Campaign against sex for fish wins Sh112m grants

Great Lakes Feed CEO Mathildah Amollo and Rio Fish CEO Angela Odero during the launch of the Investing in Women in the Blue Economy in Kenya programme at Windsor Hotel, Nairobi, on August 3, 2023.

Photo credit: Kennedy Amungo I Nation Media Group

What you need to know:

  • Mathildah Amollo and Angela Odero were Thursday named the first beneficiaries in a Sh1 billion initiative funded by the Canadian government.
  • The programme seeks to unlock the potential of women in the blue economy, covering the lake and coastal regions.

Two women fighting the sex-for-fish culture on Lake Victoria beaches have won a grant of Sh56 million each to advance their goals.

Sex for fish is a phenomenon where women traders pay for fish but are forced to have sexual relationships with fishermen to ensure their regular supply.

Mathildah Amollo and Angela Odero were Thursday named the first beneficiaries in a Sh1 billion initiative funded by the Canadian government targeting to unlock the potential of women in the blue economy, covering the lake and coastal regions.

Mathildah Amollo, a former finance manager at Sarova Hotels, left formal employment at 40.

“I had travelled to my rural home when I learnt how rampant jaboya (sex for fish exploitation) had become. My heart broke for these women and I thought to myself there's certainly something that I could do to make a difference.”

She started by lobbying women and facilitating them to get training in the best aquaculture practices. It was during this training that gaps in access to quality feed and fingerlings emerged. In 2018, she registered the company, Greatlakes Feeds, to mainly produce fish feed and fingerlings.


Angela Odero, on the other hand, had never heard about jaboya, despite growing up in Siaya County. While typing her mother's master's thesis on the impact of sex for fish on the spread of HIV, her eyes were opened to the vice, but it was only after she was married in Homa Bay County, and interacted with women fish vendors first hand, that she realised how much sex for fish had been normalised.

"An incident that triggered me into action was when I met a girl, 13, who was hawking fish with her mother. Not long after, I learnt that she had fallen pregnant by a fisherman. Her mother, who had got old, had given her daughter in her place for them to continue getting their fish supply," she says.

"I was furious, my maternal instinct wanted me to report, but the locals told me the perpetrator was untouchable and reporting would be useless. In my frustrations, I started thinking of solutions on how to supply these women with fish."

Living in Mozambique at the time, it was difficult to explore fishing using boats. She visited friends in Uganda who run fish farms and this was a more plausible solution.

In 2018, Rio Fish was born and today it operates in Migori, Homa Bay, Kisii and Kisumu, supplying over 1,000 women traders with fish, which they buy from smallholders.

The company also runs a fish processing facility in Migori County, a cold storage and cold chain trucks that help traders to avert losses by selling their excess back to Rio Fish.

Angela Odero (left), the founder and CEO of Rio Fish, and her workers prepare to catch fish from a cage in Homa Bay.

Photo credit: Photo I Pool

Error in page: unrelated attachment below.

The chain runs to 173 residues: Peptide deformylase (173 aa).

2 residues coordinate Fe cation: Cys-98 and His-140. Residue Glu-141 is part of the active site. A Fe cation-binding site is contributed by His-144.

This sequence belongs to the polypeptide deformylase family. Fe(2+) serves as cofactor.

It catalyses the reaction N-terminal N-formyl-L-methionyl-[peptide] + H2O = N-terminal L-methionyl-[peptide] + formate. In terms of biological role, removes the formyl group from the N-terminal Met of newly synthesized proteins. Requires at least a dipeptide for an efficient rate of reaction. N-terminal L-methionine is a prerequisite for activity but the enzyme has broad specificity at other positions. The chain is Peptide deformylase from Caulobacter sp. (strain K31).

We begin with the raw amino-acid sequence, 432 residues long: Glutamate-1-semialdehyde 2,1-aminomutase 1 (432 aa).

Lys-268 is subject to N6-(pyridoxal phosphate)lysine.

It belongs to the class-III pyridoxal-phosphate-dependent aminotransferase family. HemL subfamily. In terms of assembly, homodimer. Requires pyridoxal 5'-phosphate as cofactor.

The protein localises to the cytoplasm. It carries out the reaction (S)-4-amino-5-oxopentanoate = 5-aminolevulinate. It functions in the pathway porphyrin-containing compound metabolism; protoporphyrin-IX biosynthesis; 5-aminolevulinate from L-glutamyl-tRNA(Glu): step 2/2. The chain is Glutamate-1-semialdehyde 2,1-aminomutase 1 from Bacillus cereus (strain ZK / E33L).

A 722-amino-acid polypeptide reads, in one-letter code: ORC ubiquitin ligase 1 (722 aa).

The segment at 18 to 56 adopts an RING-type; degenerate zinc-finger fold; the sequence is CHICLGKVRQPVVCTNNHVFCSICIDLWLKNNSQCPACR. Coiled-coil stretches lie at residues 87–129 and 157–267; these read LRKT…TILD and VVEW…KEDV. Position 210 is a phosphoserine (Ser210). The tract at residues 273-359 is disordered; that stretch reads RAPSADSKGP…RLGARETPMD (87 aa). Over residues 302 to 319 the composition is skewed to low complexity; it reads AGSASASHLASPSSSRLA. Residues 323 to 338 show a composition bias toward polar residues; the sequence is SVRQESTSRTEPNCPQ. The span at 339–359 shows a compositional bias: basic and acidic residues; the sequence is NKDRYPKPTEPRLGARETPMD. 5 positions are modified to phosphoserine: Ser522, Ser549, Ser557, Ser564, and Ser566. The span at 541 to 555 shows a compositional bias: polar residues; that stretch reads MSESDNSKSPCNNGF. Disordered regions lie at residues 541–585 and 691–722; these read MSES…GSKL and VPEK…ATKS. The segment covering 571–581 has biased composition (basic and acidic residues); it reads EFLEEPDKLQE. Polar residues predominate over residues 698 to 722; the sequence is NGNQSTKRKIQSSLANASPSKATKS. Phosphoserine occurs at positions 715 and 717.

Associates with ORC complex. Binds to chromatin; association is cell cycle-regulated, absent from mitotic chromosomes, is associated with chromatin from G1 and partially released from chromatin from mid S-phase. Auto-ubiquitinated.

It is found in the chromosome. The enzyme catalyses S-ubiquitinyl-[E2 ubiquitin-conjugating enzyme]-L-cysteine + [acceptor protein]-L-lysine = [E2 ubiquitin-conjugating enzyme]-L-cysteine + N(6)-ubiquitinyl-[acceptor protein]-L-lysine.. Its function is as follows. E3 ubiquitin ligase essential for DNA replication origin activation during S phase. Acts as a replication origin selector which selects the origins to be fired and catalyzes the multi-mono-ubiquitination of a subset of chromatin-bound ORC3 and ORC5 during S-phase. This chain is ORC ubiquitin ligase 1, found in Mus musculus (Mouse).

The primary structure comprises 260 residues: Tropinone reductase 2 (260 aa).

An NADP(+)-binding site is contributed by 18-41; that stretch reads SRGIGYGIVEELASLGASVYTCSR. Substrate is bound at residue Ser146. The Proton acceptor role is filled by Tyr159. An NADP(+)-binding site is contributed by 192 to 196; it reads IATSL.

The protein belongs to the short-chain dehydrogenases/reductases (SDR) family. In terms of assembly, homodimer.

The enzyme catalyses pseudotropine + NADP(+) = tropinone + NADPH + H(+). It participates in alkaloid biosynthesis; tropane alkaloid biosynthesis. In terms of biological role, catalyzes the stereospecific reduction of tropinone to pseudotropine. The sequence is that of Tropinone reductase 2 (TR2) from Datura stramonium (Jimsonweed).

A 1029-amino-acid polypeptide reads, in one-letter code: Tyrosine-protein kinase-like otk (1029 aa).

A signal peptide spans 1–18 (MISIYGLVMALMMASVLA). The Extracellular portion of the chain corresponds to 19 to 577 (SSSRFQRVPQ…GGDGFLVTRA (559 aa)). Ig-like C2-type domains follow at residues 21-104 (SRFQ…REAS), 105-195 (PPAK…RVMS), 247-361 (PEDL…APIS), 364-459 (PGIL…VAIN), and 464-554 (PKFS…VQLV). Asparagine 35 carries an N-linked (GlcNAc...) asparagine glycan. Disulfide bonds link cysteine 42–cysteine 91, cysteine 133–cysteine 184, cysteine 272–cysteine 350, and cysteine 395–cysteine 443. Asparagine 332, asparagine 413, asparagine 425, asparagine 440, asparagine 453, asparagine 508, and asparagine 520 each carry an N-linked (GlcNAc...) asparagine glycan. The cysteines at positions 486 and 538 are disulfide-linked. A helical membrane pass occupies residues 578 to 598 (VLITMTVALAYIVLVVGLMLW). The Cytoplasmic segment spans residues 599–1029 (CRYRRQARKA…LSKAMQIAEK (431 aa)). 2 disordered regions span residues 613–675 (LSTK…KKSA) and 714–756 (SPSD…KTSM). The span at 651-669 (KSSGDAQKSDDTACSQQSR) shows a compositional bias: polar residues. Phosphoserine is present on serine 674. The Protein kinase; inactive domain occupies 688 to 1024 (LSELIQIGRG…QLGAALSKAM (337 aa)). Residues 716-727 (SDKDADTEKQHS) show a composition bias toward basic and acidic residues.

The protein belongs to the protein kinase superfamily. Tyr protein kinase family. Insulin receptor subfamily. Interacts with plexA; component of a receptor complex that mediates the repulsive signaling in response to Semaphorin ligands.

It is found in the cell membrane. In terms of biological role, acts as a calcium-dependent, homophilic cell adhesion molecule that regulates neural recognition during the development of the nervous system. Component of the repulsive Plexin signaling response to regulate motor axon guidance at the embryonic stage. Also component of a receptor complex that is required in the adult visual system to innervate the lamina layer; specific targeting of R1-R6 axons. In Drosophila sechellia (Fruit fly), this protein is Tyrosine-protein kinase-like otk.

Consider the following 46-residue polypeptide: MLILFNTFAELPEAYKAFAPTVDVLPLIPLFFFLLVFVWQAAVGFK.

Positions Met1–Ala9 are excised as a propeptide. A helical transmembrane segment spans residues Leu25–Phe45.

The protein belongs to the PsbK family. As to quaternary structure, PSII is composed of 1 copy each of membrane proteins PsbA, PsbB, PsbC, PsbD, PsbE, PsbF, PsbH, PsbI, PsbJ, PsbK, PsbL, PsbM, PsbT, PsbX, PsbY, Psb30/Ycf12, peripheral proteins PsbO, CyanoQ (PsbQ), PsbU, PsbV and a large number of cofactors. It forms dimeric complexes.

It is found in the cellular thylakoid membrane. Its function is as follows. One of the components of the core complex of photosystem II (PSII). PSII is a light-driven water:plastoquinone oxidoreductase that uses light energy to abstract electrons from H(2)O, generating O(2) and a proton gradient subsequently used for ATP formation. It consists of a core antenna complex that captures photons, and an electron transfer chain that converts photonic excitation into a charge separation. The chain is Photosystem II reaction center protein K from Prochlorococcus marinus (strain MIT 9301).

Ms Amollo learnt about the grant opportunity from her auditor, while Ms Odero learnt about it from social media after her friends forwarded several messages to her to apply.

Both women lament that the grant application process was quite technical and hectic. They took two months to fill the financial templates, with the financial model bit in the application consuming a lot of time.

“One person had asked that I pay Sh300,00 for him to help fill it, which I thought was crazy. I struggled and did it on my own," said Ms Odero.

Ms Amollo plans on buying machines to optimise feed production. "When I have these machines, I'll be able to buy raw materials in bulk, which will lower the cost of production and make fish feed more affordable for women farmers.”

Additionally, she wants to buy cages and feed for deserving women on the 66 beaches in Siaya with a goal of impacting 1,200 women to become fish producers. 

Ms Odero's focus is also to increase women's involvement in production. In the next three years, she hopes to have up to 60 per cent women fish producers. This she will do by training them in the best fish husbandry techniques, helping them access quality input and buying the fish from farmers so that it can end up in the hands of women traders. 

Targeted counties

Eleven counties are to benefit from the Investing in Women in the Blue Economy in Kenya Initiative. They are Kilifi, Kwale, Lamu, Mombasa, Taita Taveta, Tana River, Homa Bay, Kisumu, Siaya, Busia, Migori.

Besides the Sh1 billion, Global Canada Affairs is investing Sh2.1 billion in conservation and sustainable management of coastal and marine ecosystems.

During the launch of the initiative, Christopher Thornley, the Canadian High Commissioner to Kenya, said: "Empowering women in the blue economy is not just a matter of social justice; it is a strategic imperative that will accelerate gender equality and drive sustainable economic growth."

The programme will cover technical assistance and capacity building to enhance the livelihoods of 50,000 underprivileged and marginalised communities. 

“This will lead to more inclusive and equitable economic growth and contribute to achieving the Sustainable Development Goals, particularly Goal Five on gender equality and Goal 14 on conservation and sustainable use of the oceans,” Cabinet Secretary for Blue Economy Salim Mvurya said.